Dementia and Aging: The Effects On Personal Relationships

Dementia refers to the medical condition in which the patient suffers from progressive reduction in cognitive functions. In other words, the patient suffers from loss of ability to think. There are more than seventy different types of dementia, and Alzheimer’s is a common type of dementia. Lewy Body Disease, Parkinson's disease, Picks Disease or Fronto-Temporal dementia, and Creutzfeldt - Jakob disease are some other types of dementia.

Alzheimer’s disease is an example of dementia in which the person loses memory and finds it difficult to perform everyday basic tasks such as wearing clothes and eating.


  • The patient suffering from dementia suffers from forgetfulness and his or her physical dexterity reduces with time.
  • The patient forgets names, places, and suffers from moodiness. In time, the person develops communicative disabilities and finds it difficult to read and write.
  • As the disease progresses, the person may not be in a condition to take care of himself or herself.


Some of the causes for the condition include infections, head injuries, drug abuse, nutritional deficiency, hormonal disorders, stroke, toxic substance exposure, metabolic disorders, and damage to brain cells.

Risk Factors

  • Age – The risk of dementia increases with age
  • Family history – It is believed that dementia is caused by a specific gene type but there are many cases of dementia without any family history
  • Cholesterol – High cholesterol level and high LDL raises the risk
  • Diabetes – Diabetes increases the risk of stroke and vascular dementia
  • High Homocysteine – A high level of homocysteine in blood raises the risk
  • Smoking and alcohol - Taking excess alcohol and smoking can raise the risk

Complications of Dementia

  • Loss of ability to interact.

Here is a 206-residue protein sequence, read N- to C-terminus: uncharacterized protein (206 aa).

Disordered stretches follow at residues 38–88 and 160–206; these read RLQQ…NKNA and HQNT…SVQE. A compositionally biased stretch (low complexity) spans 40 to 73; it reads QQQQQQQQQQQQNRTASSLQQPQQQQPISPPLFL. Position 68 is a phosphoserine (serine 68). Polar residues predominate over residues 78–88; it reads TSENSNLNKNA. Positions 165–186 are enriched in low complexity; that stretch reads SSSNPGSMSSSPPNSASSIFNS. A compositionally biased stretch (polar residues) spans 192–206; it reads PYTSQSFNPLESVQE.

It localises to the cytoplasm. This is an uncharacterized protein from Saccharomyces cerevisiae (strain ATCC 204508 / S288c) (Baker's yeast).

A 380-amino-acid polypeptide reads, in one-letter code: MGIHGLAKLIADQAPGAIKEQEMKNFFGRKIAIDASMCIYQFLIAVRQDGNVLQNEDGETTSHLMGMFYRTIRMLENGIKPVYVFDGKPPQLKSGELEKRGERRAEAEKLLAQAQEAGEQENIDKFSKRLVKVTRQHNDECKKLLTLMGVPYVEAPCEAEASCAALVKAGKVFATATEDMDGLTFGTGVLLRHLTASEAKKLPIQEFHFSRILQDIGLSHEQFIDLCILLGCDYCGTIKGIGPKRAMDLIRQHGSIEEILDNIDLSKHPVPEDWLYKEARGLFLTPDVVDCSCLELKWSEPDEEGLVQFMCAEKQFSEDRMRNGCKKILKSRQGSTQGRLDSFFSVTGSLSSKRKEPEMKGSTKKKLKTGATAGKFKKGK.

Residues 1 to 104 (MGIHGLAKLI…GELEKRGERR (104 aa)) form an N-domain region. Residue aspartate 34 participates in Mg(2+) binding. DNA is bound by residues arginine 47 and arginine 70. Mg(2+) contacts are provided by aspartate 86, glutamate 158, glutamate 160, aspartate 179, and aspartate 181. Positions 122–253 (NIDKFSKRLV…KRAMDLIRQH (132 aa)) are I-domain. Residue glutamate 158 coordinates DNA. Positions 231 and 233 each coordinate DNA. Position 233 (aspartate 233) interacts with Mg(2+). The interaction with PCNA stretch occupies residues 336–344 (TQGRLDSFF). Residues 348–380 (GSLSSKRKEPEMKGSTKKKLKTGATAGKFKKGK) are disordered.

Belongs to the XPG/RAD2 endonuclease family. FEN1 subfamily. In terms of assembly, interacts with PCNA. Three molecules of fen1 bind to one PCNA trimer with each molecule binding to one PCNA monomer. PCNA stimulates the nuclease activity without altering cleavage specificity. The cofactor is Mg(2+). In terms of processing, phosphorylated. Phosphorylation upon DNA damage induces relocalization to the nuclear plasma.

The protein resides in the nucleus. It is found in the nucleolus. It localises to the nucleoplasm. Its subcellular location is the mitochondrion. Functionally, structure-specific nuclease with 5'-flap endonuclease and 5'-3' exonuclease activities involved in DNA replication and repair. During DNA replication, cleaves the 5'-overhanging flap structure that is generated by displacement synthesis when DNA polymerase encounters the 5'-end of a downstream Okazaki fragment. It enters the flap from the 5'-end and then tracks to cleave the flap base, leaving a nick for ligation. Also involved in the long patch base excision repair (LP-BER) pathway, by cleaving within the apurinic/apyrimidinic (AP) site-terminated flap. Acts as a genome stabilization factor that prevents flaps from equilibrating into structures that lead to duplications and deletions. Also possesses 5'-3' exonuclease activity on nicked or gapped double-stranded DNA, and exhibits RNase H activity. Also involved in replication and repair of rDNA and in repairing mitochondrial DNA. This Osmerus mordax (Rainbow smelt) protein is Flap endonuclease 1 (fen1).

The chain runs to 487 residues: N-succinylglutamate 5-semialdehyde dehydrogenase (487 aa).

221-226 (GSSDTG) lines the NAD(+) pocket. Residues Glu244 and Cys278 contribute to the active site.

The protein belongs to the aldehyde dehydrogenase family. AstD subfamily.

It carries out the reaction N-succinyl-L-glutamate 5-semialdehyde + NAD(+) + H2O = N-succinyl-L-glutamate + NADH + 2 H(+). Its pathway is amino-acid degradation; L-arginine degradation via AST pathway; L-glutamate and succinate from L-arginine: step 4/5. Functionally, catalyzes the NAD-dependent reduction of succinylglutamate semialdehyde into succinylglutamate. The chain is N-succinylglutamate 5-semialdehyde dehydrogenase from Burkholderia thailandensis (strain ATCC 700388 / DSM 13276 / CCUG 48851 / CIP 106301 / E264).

• Side effects of medicines.
  • Loss of appetite which may lead to loss of weight.
  • The patient forgets to take liquids and may suffer from dehydration.
  • The person does not remember to clothes and may forget to wash hands or brush. teeth. In this sense, the patient suffers from decreased hygiene level.
  • The person becomes aggressive as the complications increase and suffers from emotional problems such as depression and anxiety.


To diagnose the conditions, tests such as AMTS, MMSE, and CASI are conducted. In most cases, the condition is incurable. For treatment, cholinesterase inhibitors are given to stop the breakdown of neurotransmitters to improve brain power. Although there are several drugs which are administered, there is no cure for the underlying cause of the condition. Simultaneous treatment is also provided for depression. The condition requires a lot of care and understanding from family members. Dementia patients should be encouraged to continue their normal leisure activities such as playing games, exercising, and participating in crafts to stay active.

Impact on Personal Relationships

The behavior of a person suffering from dementia gradually changes and the person may get more suspicious, delusional, and show aggressive behavior. The caregiver may believe the person has completely changed as communication difficulties lead to further complications. In extreme conditions, the patient forgets about his or her roles as spouse, parent, and so on. Furthermore, the patient may either lose interest in sex or become excessively demanding. This may cause the partner to feel rejected or guilty at times. 

The Caregivers

In a survey, it has been found that the caregiver of dementia and Alzheimer’s disease dedicates an insufficient amount of time for the patients, hence making the patients feel abandoned. It’s also found in the survey that the caregivers searched for more tips on care giving from their friends and families. Many of the caregivers felt they have personally evolved through the process of providing care to the patient with the disease.

The lack of information about the disease has been a major barrier for caregivers and they confide mostly to their physicians, friends, children, and spouse. The caregiver of an Alzheimer’s or dementia patient, be it the spouse, children, siblings, parents or friends, have to provide round-the-clock nursing to the patient. There are many government sponsored and private support groups which provide facilities to assist the caregivers. The groups help the caregiver to share experiences and provide ideas to cope with the ordeal of dementia or Alzheimer’s.

Follow these links to learn more about dementia.

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